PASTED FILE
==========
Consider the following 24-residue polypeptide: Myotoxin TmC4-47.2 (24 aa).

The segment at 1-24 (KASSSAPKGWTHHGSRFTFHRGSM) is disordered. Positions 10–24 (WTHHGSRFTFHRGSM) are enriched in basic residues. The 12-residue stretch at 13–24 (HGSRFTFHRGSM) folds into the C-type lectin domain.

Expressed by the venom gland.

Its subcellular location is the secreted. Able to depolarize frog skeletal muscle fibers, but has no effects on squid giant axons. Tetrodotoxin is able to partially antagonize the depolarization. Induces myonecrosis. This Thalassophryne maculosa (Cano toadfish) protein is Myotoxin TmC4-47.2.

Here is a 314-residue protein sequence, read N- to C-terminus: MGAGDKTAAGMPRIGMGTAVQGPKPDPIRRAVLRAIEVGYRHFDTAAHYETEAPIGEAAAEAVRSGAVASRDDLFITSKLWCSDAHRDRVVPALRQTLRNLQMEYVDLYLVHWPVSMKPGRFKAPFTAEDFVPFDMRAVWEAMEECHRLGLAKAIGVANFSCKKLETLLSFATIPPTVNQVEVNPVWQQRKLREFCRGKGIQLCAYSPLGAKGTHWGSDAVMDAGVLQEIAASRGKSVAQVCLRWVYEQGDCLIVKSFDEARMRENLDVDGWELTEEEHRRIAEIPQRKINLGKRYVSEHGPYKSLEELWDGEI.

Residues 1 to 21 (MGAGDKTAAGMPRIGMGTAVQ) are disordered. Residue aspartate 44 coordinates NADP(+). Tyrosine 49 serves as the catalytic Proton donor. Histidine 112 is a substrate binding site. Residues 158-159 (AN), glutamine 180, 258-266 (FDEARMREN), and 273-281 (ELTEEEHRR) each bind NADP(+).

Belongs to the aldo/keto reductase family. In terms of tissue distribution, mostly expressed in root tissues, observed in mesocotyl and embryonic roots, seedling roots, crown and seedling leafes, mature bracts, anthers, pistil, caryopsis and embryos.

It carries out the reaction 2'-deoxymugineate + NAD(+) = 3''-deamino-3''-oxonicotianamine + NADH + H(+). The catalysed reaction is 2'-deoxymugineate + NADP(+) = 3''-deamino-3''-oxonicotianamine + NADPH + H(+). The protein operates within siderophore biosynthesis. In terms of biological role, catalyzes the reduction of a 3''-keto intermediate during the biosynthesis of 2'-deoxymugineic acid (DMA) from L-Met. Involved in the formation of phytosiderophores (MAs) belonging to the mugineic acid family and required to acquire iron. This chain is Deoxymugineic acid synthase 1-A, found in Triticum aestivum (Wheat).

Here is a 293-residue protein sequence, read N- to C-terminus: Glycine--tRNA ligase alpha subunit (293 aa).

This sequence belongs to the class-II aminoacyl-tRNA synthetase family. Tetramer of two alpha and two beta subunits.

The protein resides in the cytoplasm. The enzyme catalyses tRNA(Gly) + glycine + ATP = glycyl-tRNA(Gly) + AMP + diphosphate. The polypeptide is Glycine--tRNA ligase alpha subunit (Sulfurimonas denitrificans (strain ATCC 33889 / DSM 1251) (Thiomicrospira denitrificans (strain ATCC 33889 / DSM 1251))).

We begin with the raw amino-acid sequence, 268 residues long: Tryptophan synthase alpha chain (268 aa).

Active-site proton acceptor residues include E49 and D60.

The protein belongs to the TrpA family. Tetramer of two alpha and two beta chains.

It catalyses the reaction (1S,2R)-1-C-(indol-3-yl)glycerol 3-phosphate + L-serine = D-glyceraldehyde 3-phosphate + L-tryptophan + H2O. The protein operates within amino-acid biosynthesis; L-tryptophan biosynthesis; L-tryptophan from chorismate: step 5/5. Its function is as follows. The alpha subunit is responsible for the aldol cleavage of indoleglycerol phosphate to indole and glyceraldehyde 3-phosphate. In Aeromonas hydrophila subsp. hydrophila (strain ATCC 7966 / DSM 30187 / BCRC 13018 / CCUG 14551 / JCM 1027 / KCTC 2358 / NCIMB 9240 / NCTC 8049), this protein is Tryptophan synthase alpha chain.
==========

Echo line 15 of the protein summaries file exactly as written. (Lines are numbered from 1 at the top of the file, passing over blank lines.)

It catalyses the reaction (1S,2R)-1-C-(indol-3-yl)glycerol 3-phosphate + L-serine = D-glyceraldehyde 3-phosphate + L-tryptophan + H2O. The protein operates within amino-acid biosynthesis; L-tryptophan biosynthesis; L-tryptophan from chorismate: step 5/5. Its function is as follows. The alpha subunit is responsible for the aldol cleavage of indoleglycerol phosphate to indole and glyceraldehyde 3-phosphate. In Aeromonas hydrophila subsp. hydrophila (strain ATCC 7966 / DSM 30187 / BCRC 13018 / CCUG 14551 / JCM 1027 / KCTC 2358 / NCIMB 9240 / NCTC 8049), this protein is Tryptophan synthase alpha chain.